A commenter on last week's column asked how I would feel if I found out some of my neighbors were Republicans. I thought to myself, "Are you kidding? I live in Alaska. What's the chance they're Democrats?" Then I went to an ACLU brunch on Saturday and found out, much to my surprise, that it was not three people standing around a hotdog stand in midtown. Who knew?
The thing is that labels are very limiting and ultimately ridiculous in that they mean so many different things to so many people. For instance, I know a lot of moderate Republicans who go all red in the face when you suggest that Sarah Palin represents their party. I know Democrats who own and love their guns. I know Republicans who are pro choice and Democrats who think that if waterboarding brought down Osama Bin Laden, then more power to water.
Growing up, I was taught that politics were private. You didn't judge people based on their party affiliation, should you accidentally find it out. On the other hand, I grew up at a time when you did judge people by their ethnicity and it was considered questionable to intermingle. When my uncle married a woman of Polish descent, eyebrows were raised. If she wasn't Italian, could we completely trust her?
As it turned out, we not only could trust Aunt Jean but she was a pretty wonderful lady. Maybe she didn't put out the same holiday meals we did, but what she put out was darn good. So it turned out that stretching a bit and accepting an "other" into our family was a growth experience - and I mean that in every sense of the word since you could easily pack on more than a few pounds eating her Christmas sweets.
Now I'm realizing that we might not have grown as much as I thought. In fact, it seems we have merely substituted politics for ethnicity as a way to define those who stand apart from us and are therefore the subject of our suspicion. We are all at our core human beings with strikingly similar goals in life, even if the paths we choose to get there are very different. You'd think we'd be able to figure out a way to have respectful discussions of our differences without having to demonize the "otherness" of people who believe in different choices. And yes, I even include Glen Beck in that statement assuming he can come up with a legitimate birth certificate that proves beyond the shadow of a doubt that he is, in fact, from the planet earth.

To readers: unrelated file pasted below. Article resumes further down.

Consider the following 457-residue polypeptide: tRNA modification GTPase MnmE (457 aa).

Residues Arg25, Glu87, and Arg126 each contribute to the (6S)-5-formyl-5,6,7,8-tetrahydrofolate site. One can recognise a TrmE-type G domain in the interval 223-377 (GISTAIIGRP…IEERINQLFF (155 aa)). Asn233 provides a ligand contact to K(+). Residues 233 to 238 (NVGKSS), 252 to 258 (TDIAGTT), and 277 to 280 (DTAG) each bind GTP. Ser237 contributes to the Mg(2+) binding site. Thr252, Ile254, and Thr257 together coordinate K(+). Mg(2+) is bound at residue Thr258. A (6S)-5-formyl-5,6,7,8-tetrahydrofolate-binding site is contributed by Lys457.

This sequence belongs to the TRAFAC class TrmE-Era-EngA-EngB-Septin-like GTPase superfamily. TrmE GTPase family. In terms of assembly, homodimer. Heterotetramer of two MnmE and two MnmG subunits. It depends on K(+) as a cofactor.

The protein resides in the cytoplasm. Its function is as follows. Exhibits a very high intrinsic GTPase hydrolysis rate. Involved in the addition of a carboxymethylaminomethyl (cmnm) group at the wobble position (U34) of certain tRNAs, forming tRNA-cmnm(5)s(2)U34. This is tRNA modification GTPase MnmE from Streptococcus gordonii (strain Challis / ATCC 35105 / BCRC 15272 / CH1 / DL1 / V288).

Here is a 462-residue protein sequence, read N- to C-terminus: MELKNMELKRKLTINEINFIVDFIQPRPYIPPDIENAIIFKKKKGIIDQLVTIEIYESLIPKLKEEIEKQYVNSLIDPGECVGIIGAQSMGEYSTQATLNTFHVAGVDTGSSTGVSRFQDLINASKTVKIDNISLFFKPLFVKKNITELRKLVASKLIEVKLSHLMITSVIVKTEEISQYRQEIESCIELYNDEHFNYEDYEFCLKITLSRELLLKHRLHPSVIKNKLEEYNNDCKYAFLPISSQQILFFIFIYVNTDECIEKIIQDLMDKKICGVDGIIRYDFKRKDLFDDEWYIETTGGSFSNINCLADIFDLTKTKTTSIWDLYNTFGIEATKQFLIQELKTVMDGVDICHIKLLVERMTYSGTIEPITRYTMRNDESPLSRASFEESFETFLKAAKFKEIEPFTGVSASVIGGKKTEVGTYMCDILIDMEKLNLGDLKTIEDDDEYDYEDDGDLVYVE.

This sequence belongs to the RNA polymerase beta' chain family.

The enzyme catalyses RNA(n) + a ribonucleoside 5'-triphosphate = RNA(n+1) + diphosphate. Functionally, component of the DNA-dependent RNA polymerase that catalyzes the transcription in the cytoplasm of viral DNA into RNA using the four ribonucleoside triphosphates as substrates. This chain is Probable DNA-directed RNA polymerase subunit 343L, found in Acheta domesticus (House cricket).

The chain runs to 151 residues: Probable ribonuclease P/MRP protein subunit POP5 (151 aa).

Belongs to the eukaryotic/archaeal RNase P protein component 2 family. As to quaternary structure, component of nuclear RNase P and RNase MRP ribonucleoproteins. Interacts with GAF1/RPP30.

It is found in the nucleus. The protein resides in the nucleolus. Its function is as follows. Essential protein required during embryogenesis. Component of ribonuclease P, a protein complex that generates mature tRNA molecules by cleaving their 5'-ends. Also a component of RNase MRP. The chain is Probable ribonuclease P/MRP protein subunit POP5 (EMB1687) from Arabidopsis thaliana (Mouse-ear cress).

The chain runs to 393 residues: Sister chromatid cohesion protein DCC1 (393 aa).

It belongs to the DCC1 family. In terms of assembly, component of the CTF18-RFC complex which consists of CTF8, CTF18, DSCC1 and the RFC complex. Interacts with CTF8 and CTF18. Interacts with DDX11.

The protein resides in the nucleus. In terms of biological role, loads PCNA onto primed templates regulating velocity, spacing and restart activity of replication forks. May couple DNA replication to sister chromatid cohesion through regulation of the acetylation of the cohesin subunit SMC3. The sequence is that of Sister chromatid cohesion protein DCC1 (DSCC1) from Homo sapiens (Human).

I always assumed that one of the greatest things about being an American was that I was free to choose my path within the parameters of what was necessary to maintain a civil society. I always believed that America was great because we resolved our differences with discussions, not guns, and made laws based on (sometimes) painful compromises and not military coups.
But now it seems as though all civility has been tossed aside and all compromise has become suspect. If I write that my friends and neighbors have become my second family, there is immediate suspicion that I have limited that group to only a certain segment of society while eliminating any who do not believe in everything I believe in, exactly the way I believe it.
What a small, claustrophobic and circumscribed world we would all inhabit if that were how we lived our lives. We might as well be the Taliban if that's what we do. They admit to no compromise, they associate with only like minds and they have no respect for anyone outside of their unholy little circle. Maybe that's why they always look so mad.
I have a friends who have assault rifles under their beds and regularly carry concealed weapons. I have friends who would probably shoot their foot off if they tried to handle a gun. I have friends who firmly believe in god and friends who find the concept amusing. The important thing is that they are friends who weren't chosen based on any given set of beliefs. Hanging around with people who don't think as you do is a tremendous way to grow.
We should all probably try it more often than we do.
Elise Patkotak is an Alaska writer and author of "Parallel Logic," a memoir of her 28 years in Barrow.
By ELISE PATKOTAK